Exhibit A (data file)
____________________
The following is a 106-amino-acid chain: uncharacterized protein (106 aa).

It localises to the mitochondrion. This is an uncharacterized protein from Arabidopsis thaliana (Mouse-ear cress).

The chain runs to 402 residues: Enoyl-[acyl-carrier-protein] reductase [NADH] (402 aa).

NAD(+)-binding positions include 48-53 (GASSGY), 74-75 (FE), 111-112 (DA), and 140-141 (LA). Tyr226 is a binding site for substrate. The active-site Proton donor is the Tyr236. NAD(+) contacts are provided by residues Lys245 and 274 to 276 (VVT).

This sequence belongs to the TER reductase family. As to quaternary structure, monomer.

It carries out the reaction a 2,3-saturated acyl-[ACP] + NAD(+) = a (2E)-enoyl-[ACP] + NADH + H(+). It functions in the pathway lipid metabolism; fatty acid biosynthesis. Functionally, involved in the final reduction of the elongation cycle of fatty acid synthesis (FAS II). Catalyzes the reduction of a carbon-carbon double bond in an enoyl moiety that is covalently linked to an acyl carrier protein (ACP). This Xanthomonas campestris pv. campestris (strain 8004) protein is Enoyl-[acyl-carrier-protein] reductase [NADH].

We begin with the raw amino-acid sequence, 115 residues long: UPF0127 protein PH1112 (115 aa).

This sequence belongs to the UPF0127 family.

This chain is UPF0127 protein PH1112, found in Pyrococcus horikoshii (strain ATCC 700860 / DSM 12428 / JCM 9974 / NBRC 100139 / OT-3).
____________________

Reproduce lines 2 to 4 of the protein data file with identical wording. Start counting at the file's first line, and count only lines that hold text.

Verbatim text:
It localises to the mitochondrion. This is an uncharacterized protein from Arabidopsis thaliana (Mouse-ear cress).

The chain runs to 402 residues: Enoyl-[acyl-carrier-protein] reductase [NADH] (402 aa).

NAD(+)-binding positions include 48-53 (GASSGY), 74-75 (FE), 111-112 (DA), and 140-141 (LA). Tyr226 is a binding site for substrate. The active-site Proton donor is the Tyr236. NAD(+) contacts are provided by residues Lys245 and 274 to 276 (VVT).